You are looking at a quart canning jar. Filled with chive blossoms and white wine vinegar. This will steep in the refrigerator for two weeks. The chive blossoms will give he vinegar an onion garlic flavor. Ready to be made into salad dressings, sauces or marinades.

Chive Blossom White Wine Vinegar

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Chive Blossom White Wine Vinegar adds a whole new level of flavor to your foods.  The blossoms have a very mild onion and garlic taste to them. When steeped in a warmed white wine vinegar, you’ll get an amazing savory oniony infused condiment.

What Are Chives

Chive is a green vegetable that is closely related to the onion. The chive plant grows wild in Europe and Asia, and is cultivated in most parts of the United States. Here in the US, we consider it an herb and usually grow it in our herb gardens.

The root is a small, egg-shaped bulb, from which grow long, thin, tube-like leaves. The plant bears showy lavender flowers.

Chives contain a fairly large amount of vitamin C. I’m a believer in sourcing my vitamins and minerals from organically or home grown foods.

How To Use

People chop the leaves of the chive plant and use them to flavor food. For example, chive leaves may be used in salads, soups, omelets, and cheeses.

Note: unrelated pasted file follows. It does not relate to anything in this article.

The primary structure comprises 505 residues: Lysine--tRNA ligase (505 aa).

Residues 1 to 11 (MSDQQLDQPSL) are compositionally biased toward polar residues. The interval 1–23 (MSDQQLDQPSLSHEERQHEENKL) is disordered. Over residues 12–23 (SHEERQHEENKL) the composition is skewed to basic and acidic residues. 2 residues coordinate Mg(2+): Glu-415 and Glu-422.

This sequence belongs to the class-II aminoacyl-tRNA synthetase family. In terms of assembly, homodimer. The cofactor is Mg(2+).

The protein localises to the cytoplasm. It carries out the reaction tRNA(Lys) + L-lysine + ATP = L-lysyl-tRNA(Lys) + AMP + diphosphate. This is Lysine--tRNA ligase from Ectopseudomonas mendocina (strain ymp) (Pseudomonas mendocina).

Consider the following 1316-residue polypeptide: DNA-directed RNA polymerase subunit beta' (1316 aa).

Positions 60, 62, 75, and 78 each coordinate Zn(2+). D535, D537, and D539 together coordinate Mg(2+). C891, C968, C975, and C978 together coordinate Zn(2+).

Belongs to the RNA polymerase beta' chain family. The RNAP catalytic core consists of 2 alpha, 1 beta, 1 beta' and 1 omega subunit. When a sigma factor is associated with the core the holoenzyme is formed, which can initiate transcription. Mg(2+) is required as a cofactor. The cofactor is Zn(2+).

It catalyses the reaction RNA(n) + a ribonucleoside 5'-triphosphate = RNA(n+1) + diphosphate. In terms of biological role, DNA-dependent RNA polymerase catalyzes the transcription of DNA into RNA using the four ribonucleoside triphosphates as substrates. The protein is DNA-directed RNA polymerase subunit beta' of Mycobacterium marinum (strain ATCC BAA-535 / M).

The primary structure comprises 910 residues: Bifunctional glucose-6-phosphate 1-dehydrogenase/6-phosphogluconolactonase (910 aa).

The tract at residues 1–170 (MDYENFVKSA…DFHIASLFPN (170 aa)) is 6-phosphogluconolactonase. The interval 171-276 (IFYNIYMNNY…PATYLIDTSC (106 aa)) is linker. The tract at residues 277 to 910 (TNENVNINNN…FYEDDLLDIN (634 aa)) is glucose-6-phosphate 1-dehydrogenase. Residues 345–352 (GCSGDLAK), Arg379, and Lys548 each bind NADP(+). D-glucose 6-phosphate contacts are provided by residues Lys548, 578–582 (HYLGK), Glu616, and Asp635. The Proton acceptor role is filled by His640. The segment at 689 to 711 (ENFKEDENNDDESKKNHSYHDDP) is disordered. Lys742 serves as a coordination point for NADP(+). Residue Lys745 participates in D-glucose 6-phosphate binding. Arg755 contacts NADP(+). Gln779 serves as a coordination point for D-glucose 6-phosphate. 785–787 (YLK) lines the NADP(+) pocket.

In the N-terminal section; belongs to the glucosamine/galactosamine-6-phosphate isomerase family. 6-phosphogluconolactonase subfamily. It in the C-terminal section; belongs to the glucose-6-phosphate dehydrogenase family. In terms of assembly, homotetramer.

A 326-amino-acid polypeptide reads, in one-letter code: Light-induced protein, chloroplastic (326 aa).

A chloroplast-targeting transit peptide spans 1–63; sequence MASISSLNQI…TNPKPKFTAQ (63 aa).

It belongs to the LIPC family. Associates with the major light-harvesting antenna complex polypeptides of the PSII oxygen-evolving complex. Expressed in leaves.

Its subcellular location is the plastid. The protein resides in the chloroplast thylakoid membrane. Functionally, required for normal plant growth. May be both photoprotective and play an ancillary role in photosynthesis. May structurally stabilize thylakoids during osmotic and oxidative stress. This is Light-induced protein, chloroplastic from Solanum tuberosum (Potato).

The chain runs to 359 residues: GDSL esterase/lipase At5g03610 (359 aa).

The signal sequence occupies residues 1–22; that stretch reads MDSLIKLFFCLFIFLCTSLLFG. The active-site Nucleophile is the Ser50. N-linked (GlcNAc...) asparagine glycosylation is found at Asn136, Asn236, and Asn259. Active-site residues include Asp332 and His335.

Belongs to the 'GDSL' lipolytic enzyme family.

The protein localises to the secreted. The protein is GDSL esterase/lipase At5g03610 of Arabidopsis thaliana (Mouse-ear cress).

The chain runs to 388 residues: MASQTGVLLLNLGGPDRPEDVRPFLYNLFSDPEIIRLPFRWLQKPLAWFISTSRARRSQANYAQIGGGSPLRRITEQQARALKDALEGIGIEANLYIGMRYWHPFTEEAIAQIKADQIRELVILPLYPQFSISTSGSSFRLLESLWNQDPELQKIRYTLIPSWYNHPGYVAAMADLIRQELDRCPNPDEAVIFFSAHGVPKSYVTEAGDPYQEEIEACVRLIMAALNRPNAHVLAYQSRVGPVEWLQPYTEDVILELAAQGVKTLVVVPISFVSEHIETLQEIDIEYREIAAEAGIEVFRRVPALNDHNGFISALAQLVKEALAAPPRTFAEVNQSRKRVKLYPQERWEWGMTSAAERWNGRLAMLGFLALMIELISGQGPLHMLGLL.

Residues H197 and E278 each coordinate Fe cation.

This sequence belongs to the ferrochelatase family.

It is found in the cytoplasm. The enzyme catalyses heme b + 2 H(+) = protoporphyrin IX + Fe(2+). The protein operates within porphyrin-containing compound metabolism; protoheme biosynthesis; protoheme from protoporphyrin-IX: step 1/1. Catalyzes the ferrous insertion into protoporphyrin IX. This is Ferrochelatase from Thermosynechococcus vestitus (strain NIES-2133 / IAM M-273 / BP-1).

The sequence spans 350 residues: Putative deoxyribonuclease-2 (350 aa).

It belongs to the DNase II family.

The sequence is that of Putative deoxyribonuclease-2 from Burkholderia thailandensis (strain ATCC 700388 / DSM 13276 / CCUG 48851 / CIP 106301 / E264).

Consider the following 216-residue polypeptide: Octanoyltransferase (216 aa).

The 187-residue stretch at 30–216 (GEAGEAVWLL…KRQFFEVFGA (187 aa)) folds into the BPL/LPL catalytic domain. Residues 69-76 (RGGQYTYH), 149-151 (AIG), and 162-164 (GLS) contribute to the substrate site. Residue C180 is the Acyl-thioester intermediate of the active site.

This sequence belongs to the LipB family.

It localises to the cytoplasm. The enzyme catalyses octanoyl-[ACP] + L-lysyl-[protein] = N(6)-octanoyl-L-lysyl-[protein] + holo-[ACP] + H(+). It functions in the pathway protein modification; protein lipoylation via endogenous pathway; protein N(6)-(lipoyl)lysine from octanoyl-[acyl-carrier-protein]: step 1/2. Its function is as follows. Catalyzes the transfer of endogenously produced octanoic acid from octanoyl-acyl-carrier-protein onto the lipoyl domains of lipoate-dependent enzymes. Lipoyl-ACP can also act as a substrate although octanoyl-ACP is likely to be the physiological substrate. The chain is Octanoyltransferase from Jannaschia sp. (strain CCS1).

Additionally, chive blossoms can be added to soup, salads, sauces and vinegars. They are also a wonderful addition to egg and potato dishes. Give them a try on cottage cheese or any other savory foods you love.

Types Of Vinegar

When it comes to vinegars, you don’t have to only use white wine vinegar. You can use many other types as well, including plain white vinegar. It will give you a very bright pink color from the chive blossoms. Champagne and rice vinegars are tasty alternatives. The list goes on, so experiment with other vinegar types in small batches. You may just discover a new flavor that you really like.

One of my favorite ways to us the chive blossoms is to make chive blossom white wine vinegar!

You are looking at me cutting chive flower heads. They are a soft purple color in a ball shape. I'm cutting them to make my Chive Blossom White Win Vinegar.

When To Harvest The Chive Blossoms

When it’s harvest time for the chive blossoms, you’ll want to pick them early while they are dark lavender in color and the tiny flowers have opened. You don’t want to wait to pick them when they begin to lose their lavender color. The lighter they get, the more they lose their oniony garlic flavor.

Use Clean Kitchen Shears

When I harvest my blossoms, I usually use a pair of clean kitchen shears. You can just snip the flower heads off at their base. You’re going to want two cups of chive blossoms for a small batch, or enough to fill a quart canning jar for a larger batch. I usually pick enough to fill a quart jar because I use this chive vinegar in many recipes.

The flowers will stay in their round shape when you clip them, making it easier to rinse them off.